Thursday, 5 May 2011

Philip Ashton Marooned.


Philip Ashton was a fisherman. On one of his fishing trips he was captured by pirates captained by Edward Low. Low asked Ashton to join his crew, but Ashton refused so was kept prisoner & made to work.

"That through the goodness of God -- I escaped being consumed by the violence of the Flame who was not only drunk at the time -- but acting like a madman and demanding that we all be shot right then and there."

"I went into the boat, With only an Ozenbrig frock and trousers on, And a milled cap upon my head, having neither shirt, shoes, nor stockings, nor anything else about me. Whereas, had I been aware of such an opportunity by one quarter of an hour before, I could have provided myself with something better. However, thought I, if I can but once get foot on terra-firma, I shall count it a happy Deliverance. For I was resolved, come what would, never to come aboard again."

"I was very active in helping get the casks out of the boat and rolling them up to the watering place. Then I lay down at the fountain and took a heavy draught of cool water. And then I gradually strolled along the beach, picking up stones and shells and looking about me. When I got about a musket shot off, I began to make for the edge of the woods. When the cooper spied me, he called after me and asked me where I was going. I told him I was going to get some coconuts, for there were some coconut trees just before me. But as soon as I reached the woods, I betook myself to my heels and ran as fast as my naked feet would let me."

"What is not good for him that has nothing to live on, except what falls from the trees!"

"As my weakness increased upon me, I should often fall down as though struck with a dead sleep. And sometimes when I lay down I never expected to wake or rise again. And here I lingered, one day after another, I know not how, without business or diversion, rambling from hill to hill, gazing upon the water and staring upon the face of the sky. And often I laid myself down certain that I should die alone, and nobody would know what has become of me, not even my Parents ..."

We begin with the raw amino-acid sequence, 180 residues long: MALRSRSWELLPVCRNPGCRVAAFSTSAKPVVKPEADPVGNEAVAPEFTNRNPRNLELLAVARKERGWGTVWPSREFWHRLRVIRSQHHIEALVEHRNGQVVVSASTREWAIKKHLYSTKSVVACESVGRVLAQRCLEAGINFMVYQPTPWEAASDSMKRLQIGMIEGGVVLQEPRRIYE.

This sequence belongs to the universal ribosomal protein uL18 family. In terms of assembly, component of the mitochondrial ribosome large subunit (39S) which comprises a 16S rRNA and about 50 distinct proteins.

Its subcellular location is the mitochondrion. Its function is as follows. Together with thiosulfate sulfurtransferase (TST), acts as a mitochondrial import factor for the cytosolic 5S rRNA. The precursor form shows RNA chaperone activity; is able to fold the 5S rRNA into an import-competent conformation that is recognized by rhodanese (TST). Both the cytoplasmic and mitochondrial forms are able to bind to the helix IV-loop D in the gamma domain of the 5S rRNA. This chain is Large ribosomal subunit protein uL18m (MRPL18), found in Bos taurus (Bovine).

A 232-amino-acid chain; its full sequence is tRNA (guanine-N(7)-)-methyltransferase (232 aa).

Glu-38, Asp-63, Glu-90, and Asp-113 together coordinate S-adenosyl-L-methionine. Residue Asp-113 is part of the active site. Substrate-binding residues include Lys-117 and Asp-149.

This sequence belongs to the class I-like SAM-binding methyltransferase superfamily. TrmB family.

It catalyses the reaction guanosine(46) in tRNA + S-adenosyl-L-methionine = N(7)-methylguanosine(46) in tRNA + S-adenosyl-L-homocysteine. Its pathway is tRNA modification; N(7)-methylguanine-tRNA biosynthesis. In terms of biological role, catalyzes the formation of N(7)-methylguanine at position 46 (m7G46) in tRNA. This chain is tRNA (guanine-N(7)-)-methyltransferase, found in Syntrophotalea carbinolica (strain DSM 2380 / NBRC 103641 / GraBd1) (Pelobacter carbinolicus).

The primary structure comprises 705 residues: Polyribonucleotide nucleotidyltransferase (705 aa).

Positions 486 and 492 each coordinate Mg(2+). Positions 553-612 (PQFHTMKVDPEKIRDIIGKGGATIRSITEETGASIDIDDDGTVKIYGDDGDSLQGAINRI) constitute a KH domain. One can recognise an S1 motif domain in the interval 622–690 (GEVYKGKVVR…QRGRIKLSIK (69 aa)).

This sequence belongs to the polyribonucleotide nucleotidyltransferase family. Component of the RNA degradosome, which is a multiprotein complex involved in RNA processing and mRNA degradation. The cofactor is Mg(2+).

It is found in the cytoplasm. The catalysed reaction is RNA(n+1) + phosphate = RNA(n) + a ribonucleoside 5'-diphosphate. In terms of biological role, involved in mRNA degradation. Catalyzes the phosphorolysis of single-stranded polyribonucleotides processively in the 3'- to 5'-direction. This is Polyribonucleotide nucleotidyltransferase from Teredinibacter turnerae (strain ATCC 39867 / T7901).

"One of my greatest difficulties lay in my being barefoot, my travels backward and forward in the woods to hunt for my daily food among the thick underbrush, where the ground was covered with sharp broken shells, had made so many gashes in my feet, and some of them very large, that I was hardly able to go at all."

I have not found any more quotes of Philip Ashton, but I do know that at some time during his stay on the island he had a visit from a stranger, another Englishman in a canoe. This man gave Ashton a gun, lead, gunpowder & a knife. Shortly afterwards the stranger left to go hunting further round the island in his canoe. That night a storm blew up and Ashton never saw the stranger again.

"In saving me from the rage of pirates, And the malice of Spaniards, from the beasts of the field, and the monsters of the sea, in keeping me alive amidst so many deaths in such a lonely and helpless condition, and in bringing about my deliverance, the last being whereof I must be just gone to Bonacca, where a storm must drive a fleet of ships so far southward, And their need for water must oblige them to put in at the island where I was, And a vessel bound to my own home must come and take me in, I cannot but take notice of the strange concurrence of Divine Providence throughout it all."

Narrative of Philip Ashton Jr., 1725.

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